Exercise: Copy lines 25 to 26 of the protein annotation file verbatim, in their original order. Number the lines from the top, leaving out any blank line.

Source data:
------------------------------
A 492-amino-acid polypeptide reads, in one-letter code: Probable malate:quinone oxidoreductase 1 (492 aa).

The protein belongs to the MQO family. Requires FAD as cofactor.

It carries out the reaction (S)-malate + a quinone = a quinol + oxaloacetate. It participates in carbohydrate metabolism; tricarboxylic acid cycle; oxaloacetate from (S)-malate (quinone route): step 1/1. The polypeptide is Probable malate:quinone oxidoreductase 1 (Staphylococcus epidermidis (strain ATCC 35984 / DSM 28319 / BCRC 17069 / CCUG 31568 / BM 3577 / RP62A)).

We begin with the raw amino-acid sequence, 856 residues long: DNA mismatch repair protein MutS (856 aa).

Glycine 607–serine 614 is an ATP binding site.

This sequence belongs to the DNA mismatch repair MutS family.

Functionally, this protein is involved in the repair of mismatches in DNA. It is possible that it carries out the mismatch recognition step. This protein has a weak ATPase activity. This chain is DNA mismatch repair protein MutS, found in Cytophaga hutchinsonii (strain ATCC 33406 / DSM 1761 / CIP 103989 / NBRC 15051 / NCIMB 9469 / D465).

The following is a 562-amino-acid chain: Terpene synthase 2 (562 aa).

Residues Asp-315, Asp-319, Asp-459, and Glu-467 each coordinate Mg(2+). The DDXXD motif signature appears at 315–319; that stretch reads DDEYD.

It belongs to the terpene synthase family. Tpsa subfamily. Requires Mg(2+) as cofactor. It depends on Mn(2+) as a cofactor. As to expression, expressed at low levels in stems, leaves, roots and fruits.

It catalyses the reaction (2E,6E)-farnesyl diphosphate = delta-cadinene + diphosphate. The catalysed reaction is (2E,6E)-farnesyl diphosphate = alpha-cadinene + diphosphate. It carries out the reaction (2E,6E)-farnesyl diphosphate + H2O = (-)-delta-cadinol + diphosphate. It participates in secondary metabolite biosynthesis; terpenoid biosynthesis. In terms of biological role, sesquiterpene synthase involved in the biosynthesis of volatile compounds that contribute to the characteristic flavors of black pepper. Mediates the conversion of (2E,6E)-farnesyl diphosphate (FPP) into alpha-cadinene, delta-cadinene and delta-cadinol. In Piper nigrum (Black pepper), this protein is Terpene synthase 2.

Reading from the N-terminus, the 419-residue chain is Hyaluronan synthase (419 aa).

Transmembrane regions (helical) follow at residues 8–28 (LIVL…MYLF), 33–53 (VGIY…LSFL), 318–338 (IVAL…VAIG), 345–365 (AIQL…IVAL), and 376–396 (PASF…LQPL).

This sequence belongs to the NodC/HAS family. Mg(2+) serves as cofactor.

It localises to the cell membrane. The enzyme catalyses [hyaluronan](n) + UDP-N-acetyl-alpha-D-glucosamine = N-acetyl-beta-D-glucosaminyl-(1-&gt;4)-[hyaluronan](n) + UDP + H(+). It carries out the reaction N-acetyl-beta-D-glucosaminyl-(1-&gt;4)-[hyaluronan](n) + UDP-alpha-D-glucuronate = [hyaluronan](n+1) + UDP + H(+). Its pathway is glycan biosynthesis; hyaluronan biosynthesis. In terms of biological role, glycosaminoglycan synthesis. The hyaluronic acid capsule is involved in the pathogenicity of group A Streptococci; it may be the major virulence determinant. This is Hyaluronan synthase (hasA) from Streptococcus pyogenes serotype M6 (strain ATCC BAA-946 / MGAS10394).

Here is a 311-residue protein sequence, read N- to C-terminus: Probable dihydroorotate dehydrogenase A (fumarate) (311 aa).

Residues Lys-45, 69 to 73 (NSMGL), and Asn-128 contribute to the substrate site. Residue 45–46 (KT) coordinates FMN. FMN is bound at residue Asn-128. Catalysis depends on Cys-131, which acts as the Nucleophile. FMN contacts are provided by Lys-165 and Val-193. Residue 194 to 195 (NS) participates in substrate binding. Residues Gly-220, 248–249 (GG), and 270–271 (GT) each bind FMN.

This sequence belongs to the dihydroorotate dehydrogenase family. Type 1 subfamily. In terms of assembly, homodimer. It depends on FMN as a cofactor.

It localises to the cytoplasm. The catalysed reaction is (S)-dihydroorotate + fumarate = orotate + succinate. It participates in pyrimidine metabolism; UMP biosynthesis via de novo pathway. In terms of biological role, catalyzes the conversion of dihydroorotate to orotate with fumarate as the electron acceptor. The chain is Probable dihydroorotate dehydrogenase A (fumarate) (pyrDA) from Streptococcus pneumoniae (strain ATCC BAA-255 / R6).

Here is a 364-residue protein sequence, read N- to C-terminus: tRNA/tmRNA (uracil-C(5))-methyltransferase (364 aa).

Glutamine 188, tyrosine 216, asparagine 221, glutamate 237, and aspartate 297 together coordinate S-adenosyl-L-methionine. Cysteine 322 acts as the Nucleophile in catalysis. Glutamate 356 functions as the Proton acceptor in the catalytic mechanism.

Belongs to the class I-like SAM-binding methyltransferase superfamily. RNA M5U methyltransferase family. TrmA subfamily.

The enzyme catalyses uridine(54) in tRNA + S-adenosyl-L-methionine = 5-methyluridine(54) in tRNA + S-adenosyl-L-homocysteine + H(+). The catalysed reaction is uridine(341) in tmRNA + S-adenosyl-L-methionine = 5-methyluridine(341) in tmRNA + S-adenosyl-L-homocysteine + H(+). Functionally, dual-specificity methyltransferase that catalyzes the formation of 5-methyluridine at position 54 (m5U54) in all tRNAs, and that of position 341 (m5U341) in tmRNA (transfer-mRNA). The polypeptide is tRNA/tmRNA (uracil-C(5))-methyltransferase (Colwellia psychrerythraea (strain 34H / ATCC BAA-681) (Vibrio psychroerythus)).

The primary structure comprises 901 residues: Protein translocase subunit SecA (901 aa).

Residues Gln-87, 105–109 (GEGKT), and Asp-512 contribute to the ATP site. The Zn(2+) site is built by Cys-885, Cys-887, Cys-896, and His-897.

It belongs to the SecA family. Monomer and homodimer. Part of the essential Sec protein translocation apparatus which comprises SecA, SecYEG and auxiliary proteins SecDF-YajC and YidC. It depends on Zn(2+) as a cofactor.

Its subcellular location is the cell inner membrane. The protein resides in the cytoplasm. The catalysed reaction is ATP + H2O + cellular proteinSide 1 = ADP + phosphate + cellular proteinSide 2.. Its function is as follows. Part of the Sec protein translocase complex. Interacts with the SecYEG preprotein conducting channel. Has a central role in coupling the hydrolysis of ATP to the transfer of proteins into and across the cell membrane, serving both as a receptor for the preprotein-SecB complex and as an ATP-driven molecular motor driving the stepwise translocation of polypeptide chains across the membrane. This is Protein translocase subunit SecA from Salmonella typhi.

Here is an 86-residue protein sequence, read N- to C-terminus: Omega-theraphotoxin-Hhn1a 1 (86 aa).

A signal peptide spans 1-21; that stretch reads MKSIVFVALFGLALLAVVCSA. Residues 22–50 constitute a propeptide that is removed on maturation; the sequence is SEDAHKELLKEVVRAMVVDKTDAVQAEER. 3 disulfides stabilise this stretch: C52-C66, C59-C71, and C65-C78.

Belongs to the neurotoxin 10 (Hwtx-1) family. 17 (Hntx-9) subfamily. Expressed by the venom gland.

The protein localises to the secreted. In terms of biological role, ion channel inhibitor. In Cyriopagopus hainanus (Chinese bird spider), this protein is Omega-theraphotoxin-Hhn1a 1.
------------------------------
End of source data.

Residues Gln-87, 105–109 (GEGKT), and Asp-512 contribute to the ATP site. The Zn(2+) site is built by Cys-885, Cys-887, Cys-896, and His-897.

It belongs to the SecA family. Monomer and homodimer. Part of the essential Sec protein translocation apparatus which comprises SecA, SecYEG and auxiliary proteins SecDF-YajC and YidC. It depends on Zn(2+) as a cofactor.